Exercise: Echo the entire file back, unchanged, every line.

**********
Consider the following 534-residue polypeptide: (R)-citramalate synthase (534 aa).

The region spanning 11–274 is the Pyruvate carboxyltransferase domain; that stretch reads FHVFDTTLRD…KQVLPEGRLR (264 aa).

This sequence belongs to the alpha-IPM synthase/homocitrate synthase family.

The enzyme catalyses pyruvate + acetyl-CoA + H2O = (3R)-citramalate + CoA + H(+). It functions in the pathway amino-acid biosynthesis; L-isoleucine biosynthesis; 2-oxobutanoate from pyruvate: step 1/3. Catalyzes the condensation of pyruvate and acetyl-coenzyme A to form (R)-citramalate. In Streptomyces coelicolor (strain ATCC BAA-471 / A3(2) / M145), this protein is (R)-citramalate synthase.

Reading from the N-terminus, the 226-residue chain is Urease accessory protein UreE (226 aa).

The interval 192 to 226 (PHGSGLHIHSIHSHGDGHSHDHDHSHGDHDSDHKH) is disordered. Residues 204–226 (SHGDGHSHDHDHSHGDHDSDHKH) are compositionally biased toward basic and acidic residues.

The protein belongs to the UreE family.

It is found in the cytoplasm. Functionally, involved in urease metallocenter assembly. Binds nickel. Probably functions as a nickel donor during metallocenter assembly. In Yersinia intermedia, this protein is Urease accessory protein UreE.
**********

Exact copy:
Consider the following 534-residue polypeptide: (R)-citramalate synthase (534 aa).

The region spanning 11–274 is the Pyruvate carboxyltransferase domain; that stretch reads FHVFDTTLRD…KQVLPEGRLR (264 aa).

This sequence belongs to the alpha-IPM synthase/homocitrate synthase family.

The enzyme catalyses pyruvate + acetyl-CoA + H2O = (3R)-citramalate + CoA + H(+). It functions in the pathway amino-acid biosynthesis; L-isoleucine biosynthesis; 2-oxobutanoate from pyruvate: step 1/3. Catalyzes the condensation of pyruvate and acetyl-coenzyme A to form (R)-citramalate. In Streptomyces coelicolor (strain ATCC BAA-471 / A3(2) / M145), this protein is (R)-citramalate synthase.

Reading from the N-terminus, the 226-residue chain is Urease accessory protein UreE (226 aa).

The interval 192 to 226 (PHGSGLHIHSIHSHGDGHSHDHDHSHGDHDSDHKH) is disordered. Residues 204–226 (SHGDGHSHDHDHSHGDHDSDHKH) are compositionally biased toward basic and acidic residues.

The protein belongs to the UreE family.

It is found in the cytoplasm. Functionally, involved in urease metallocenter assembly. Binds nickel. Probably functions as a nickel donor during metallocenter assembly. In Yersinia intermedia, this protein is Urease accessory protein UreE.